This month we look at the issue of whether a physician can be liable for relying on information provided by the patient. As a clinician, it is unwise to simply rely on a patient’s self-diagnosis without coming to an independent conclusion. But what if relying on a patient’s report is necessary for providing treatment?
Dr L, 48, was a physician working in a walk-in medical clinic in a busy metropolitan area. His days at the clinic were pretty much non-stop, without much downtime, but he liked it that way. He enjoyed the variety of patients that presented at the clinic. While the work was exhausting, he found it challenging and interesting as well, and he was glad to work in an environment where he saw a diversity of diseases and injuries.
One day, a patient presented in the clinic with a chemical burn to his finger. The patient, Mr M, was a 32-year-old white male who worked in the industrial plant located a few blocks away. The clinic’s nurse did a preliminary work up and then alerted the physician. Dr L grabbed the patient’s file on the way into the exam room and did a quick scan of the nurse’s notes. The patient had told the nurse that he had been burned with muriatic acid while working at the nearby factory. Dr L knew that muriatic acid was another name for hydrochloric acid, and that the industrial grade of hydrochloric acid is typically called muriatic acid.
Dr L walked into the exam room and introduced himself to Mr M. “I hear you have a chemical burn on your finger,” the physician said to the patient.
“Yes,” said Mr M, holding out his hand so the physician could examine the burn.
Although Dr L had the nurse’s note, he asked the same question that the nurse had. “Do you know what you were burned with?”
“Yes,” said Mr M. “It was muriatic acid. I was moving a container of it and it wasn’t sealed properly. Some splashed out onto my finger.”
Dr L chatted with the patient about the importance of work safety as he made a note in the patient’s file about the nature of the burn. He then treated the burn, wished the patient well, and sent him off.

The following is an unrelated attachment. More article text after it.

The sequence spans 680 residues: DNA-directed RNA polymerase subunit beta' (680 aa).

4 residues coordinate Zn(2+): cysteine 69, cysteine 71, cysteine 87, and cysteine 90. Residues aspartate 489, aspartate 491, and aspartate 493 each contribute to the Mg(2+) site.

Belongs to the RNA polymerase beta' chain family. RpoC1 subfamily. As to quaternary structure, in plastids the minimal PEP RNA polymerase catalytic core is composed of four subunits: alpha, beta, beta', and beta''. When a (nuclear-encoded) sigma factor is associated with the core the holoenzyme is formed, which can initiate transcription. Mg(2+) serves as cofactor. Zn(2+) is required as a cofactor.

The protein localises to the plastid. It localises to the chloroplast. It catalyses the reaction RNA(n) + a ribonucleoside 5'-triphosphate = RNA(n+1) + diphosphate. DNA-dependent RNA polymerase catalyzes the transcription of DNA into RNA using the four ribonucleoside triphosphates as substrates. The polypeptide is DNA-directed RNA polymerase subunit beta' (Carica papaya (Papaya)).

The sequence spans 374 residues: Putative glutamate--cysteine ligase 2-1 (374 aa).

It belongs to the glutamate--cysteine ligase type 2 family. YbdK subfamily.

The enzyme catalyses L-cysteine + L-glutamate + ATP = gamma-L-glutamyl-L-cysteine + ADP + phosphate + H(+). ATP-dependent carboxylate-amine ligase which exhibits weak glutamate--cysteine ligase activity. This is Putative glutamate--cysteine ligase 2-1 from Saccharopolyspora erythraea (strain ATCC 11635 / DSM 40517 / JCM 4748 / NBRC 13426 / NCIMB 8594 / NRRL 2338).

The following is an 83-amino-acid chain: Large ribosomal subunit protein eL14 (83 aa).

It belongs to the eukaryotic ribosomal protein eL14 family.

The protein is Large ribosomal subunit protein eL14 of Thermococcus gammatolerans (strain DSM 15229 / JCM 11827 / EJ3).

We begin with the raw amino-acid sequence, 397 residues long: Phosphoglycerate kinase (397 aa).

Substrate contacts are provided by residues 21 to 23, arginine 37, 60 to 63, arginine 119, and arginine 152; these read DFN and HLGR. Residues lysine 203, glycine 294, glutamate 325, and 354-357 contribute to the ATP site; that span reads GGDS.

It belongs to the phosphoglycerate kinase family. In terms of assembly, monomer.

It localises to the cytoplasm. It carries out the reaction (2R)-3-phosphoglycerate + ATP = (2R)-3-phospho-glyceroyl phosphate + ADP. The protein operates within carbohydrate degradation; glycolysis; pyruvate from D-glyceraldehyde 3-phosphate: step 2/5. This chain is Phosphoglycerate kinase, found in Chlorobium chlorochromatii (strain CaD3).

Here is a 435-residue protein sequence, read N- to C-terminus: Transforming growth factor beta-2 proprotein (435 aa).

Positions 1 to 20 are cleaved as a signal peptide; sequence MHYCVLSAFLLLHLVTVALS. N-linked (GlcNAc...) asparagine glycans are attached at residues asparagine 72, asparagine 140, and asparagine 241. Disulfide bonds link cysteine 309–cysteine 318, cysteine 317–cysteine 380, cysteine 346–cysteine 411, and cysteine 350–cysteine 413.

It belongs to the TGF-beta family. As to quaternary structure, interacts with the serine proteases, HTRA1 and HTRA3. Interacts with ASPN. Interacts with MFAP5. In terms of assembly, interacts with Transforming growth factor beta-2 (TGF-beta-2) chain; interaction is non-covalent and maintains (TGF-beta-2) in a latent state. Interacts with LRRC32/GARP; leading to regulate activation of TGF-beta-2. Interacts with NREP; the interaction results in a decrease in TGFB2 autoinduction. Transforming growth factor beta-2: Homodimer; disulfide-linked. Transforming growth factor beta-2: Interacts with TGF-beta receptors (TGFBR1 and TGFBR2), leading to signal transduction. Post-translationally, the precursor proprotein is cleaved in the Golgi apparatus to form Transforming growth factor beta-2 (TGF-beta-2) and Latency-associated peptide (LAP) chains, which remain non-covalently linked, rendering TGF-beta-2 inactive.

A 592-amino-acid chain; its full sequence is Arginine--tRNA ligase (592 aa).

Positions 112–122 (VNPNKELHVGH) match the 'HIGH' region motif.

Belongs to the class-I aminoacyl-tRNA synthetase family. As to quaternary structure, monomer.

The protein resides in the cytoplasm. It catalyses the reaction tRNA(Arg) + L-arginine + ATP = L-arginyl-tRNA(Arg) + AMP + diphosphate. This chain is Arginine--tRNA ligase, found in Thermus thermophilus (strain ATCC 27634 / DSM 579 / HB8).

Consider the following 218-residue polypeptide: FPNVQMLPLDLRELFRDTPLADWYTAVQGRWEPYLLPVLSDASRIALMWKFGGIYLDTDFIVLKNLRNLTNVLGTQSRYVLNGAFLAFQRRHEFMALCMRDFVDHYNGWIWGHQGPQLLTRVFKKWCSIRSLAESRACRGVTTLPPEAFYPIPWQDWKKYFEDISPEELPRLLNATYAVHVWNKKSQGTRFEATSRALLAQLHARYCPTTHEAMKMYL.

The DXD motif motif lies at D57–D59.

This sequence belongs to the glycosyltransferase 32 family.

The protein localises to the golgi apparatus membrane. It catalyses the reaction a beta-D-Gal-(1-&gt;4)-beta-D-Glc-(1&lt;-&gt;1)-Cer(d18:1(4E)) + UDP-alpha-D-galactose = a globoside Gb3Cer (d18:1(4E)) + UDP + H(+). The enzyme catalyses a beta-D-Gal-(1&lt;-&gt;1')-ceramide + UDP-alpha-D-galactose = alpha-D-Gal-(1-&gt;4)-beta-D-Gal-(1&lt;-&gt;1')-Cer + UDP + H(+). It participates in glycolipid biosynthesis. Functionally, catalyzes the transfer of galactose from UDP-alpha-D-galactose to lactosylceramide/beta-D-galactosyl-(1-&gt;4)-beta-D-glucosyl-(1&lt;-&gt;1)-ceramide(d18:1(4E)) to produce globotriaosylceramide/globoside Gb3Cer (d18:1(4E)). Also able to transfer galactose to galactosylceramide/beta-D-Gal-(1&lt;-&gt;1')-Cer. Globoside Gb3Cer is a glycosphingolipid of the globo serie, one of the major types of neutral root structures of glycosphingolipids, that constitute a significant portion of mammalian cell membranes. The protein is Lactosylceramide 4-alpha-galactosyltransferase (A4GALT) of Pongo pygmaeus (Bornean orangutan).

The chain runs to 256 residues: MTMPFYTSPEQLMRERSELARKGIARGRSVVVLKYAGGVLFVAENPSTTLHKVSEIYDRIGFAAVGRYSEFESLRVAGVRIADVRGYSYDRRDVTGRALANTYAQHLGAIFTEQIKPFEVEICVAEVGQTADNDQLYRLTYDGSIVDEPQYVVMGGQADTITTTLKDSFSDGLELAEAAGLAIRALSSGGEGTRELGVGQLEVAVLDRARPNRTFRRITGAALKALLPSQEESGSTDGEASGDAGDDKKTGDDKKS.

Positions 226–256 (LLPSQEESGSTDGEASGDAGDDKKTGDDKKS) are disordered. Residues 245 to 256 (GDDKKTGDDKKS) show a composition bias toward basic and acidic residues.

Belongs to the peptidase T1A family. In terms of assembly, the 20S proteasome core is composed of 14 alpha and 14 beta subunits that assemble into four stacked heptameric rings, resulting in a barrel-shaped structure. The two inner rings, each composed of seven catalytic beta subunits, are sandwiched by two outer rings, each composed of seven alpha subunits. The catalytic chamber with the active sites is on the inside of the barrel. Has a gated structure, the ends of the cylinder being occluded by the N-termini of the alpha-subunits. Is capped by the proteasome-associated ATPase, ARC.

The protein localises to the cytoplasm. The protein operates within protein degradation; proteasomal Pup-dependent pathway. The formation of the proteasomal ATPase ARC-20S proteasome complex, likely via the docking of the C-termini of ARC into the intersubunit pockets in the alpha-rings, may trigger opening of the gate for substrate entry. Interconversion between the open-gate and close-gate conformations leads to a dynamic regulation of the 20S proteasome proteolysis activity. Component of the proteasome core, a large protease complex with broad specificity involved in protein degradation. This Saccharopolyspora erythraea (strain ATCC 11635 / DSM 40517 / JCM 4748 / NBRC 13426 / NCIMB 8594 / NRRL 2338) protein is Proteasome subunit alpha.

The next day, Mr M went back to his work and discovered that his burn had not been caused by muriatic acid, but by hydrofluoric acid instead. The patient went to the closest hospital emergency room for treatment. Unfortunately, treatment was unsuccessful, and ultimately the patient’s finger was amputated mid-knuckle, making it difficult for him to work. The remaining part of the finger became very sensitive to heat and cold, and Mr M became increasingly angry and bitter.
On the advice of a friend he sought the counsel of a plaintiff’s attorney. “If I had been treated properly by the first doctor I would never have lost my finger,” he told the attorney. The attorney took the case, and filed a lawsuit against Dr L.
Dr L was shocked when he received notification that he was being sued. He met with the defense attorney provided by his insurance and explained the situation. “The patient told me he was burned with acid, and he told me what acid, specifically, he was burned with,” said the physician. “Is it my fault that he was wrong?” The attorney agreed that he did not believe that Dr L did anything wrong, but he warned him that juries are notoriously unpredictable and that going to trial was always something of a risk.
“I don’t care,” said Dr L. “I will take the risk – I did not do anything wrong.”
After months of discovery and paperwork, the case finally went to trial.
At trial, the plaintiff’s attorney argued that Dr L was negligent in his treatment of Mr M. Just as a doctor wouldn’t rely on a patient’s self-diagnosis when determining a treatment, a doctor should also not rely on a patient’s own determination of what type of acid he was burned with, argued the attorney.
The patient testified that he hadn’t given the physician enough information to allow Dr L to rely on the fact that the burn was, actually, caused by muriatic acid. He testified that his wife, who formerly stayed at home with their toddler, now had to work because he could no longer support his family.
The defense argued that there was no reason for Dr L to think that Mr M was not a credible individual, that the patient had told both Dr L and the nurse that he had been burned with muriatic acid and that there was no reason to believe otherwise. Medical expert testimony supported the fact that Dr L provided the appropriate treatment for a muriatic acid burn.
The jury returned after a brief time in deliberation with a verdict for the defense. Dr L was exonerated.
Although Dr L did not provide the right treatment for the patient’s burn, he did do the right thing in this case. He did not just rely on the patient’s statement to the nurse about the cause of the burn, he asked the patient himself and got independent verification. There was no reason why Dr L should not have believed the patient’s recounting of what type of acid had burned him – the patient worked in the industrial field.
This is a very different situation from one in which a patient comes in saying only “I have an acid burn,” and not identifying it. If the patient doesn’t or can’t identify the source of the burn, the clinician would be obliged to determine what type of burn it was in order to provide the appropriate treatment.
However, in a case such as this where a patient is injured at work by a substance that he works with and identifies, it is reasonable for the clinician to rely on the patient’s assertion. To fully protect yourself, be sure to ask questions about how the incident occurred, ask the patient if they are certain about the substance, and take good notes that document this. While you can’t always protect yourself from being sued, you can protect yourself from being found liable.